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Interac scam

By Edited Oct 27, 2013 0 0

Do Interac scam you while you work as an English teacher in Japan? In my experience working as an assistant language teacher (ALT) for them I would have to say the answer is no. Recruitment companies who hire English language teachers outside Japan have a poor reputation amongst English teachers in Japan. This in some cases may be deserved however together with some genuine issues people may have faced, there is a good deal of rumor and innuendo that causes us to think of companies such as Interac in perhaps a more negative light than we should. For anyone looking to move to Japan as an English teacher they are certainly work researching further.

Following I shall give my opinion on the positive aspects to the recruitment company Interac as well as some issues that I personally had to deal with that give some people the impression of an Interac scam. Overall, the positive far outweigh the negative. I feel my view is balanced and as I no longer work for Interac I have no agenda. This is simply a discussion of my experiences with them.

+ One of the biggest pluses was that I was able to secure my first teaching English job while based in the U.K. and with no need to travel to Japan for an interview. This would have been prohibitively expensive at that stage of my life. One of their recruiters came to London, gave a presentation about the company and the ALT jobs that they were offering. This was followed the next day by an interview in a hotel. I was convinced I had not presented my best side at the interview but was very happy to discover that Interac was ready to offer me a job.

Travelling to Japan to start work as an native English teacher was paid for out of my own pocket. Interac make this clear from the outset. Obviously it would be nice if they were willing to pay for flight costs however as I knew that they wouldn't from the very start it is not really a negative, just dissapointing.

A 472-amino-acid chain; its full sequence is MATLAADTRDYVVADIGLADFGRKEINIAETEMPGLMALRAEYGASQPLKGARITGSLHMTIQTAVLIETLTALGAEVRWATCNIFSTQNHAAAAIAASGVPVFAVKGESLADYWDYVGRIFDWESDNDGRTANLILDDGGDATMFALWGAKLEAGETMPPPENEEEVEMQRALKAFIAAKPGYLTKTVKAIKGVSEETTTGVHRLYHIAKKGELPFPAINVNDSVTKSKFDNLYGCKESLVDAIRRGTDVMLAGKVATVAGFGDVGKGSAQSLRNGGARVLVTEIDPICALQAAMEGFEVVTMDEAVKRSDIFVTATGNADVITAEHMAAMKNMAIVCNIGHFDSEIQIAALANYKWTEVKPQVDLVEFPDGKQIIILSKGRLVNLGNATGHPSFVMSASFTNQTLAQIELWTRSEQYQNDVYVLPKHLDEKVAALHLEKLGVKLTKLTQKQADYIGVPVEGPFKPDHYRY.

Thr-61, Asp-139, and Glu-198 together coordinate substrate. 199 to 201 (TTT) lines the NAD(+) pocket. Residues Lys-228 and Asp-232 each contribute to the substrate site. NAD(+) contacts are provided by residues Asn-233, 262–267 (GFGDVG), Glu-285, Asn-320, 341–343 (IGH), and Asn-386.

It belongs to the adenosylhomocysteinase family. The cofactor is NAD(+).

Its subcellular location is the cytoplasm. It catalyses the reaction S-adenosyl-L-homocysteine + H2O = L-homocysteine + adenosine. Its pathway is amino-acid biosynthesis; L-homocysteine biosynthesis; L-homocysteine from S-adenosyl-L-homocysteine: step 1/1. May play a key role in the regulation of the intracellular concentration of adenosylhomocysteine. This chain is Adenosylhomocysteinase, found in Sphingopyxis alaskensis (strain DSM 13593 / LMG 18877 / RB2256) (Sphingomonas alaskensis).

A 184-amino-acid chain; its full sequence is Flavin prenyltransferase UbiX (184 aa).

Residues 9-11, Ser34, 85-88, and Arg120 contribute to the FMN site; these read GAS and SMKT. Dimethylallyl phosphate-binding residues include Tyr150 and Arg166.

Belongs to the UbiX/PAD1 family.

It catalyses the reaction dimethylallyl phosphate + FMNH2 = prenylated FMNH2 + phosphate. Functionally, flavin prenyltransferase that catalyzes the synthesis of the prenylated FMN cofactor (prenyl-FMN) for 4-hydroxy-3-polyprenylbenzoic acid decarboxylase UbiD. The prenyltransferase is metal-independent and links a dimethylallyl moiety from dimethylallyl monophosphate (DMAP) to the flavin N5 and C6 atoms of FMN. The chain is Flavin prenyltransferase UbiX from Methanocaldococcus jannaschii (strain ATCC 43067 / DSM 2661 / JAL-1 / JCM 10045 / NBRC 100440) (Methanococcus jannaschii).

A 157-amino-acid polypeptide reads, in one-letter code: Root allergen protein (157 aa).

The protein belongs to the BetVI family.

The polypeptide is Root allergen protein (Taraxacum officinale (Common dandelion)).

+ What they do pay for however though is a few nights in the Tokyo Yoyogi International Youth Hostel where I was able to meet a host of other Interac teachers. It was here that we received our official Interac training. Some was good, some funny, some interesting and some down right boring. Overall this training period was really good fun.

After training I was taken to the city I would be working in by an Interac sales rep. and my own Japanese helper. This was funny because at that time I hardly spoke any Japanese and my helper spoke even less English. We somehow managed to complete all our tasks and have a laugh along the way.

+ Working for Interac is very relaxed. I can't think of them ever bothering me. They just let their ALTs get on with their jobs.

- One minor frustration was that I had to complete timesheets every month to verify my attendence. I understand the rationale but it was a hassle and it also reminded me of the temporary nature of my job.

+ Soon after starting my ALT job I was offered additional hours teaching company English classes in the evening. The hourly rate of pay for this was really good so I was able to substantially increase my monthly pay by teaching an extra four hours a week.

- The biggest negative during my time working as an assistant language teacher for Interac was that four out of twelve months were paid at a reduced rate. To be fair this is written in the contract. However although it is very apparent that the summer and winter holidays are paid at a reduced rate due to the fact that you are on holiday, I didn't realise at the time the importance of "pro rata" payments when not working full months. This soon becomes clear when you receive your first months pay. Even though I started at the beginning of April, my contract did not start until the 5th. So in Interac's eyes this is not a full months work so you miss out on a few days pay. This was also a factor at the end of my contract which ended around the 20th of March leaving me with 2/3 of my normal pay for this month. There was a completion bonus but this simply took me back up to a regular months pay.

So while I do not believe in an Interac scam, the simple fact that the pay the offered wasn't great encouraged me to move on after a year with them. Had they offered a more attractive package I may still be working for them today. I have friends who have worked for Interac for years. They enjoy the fact that there is little pressure put on you by Interac and you are simply allowed to get on with your job teaching Japanese school children.

Working for Interac is a great way to become an ALT if you would like to move to Japan. My advice would be to make sure you understand exactly what is written in your contract so that you know what you are getting into.



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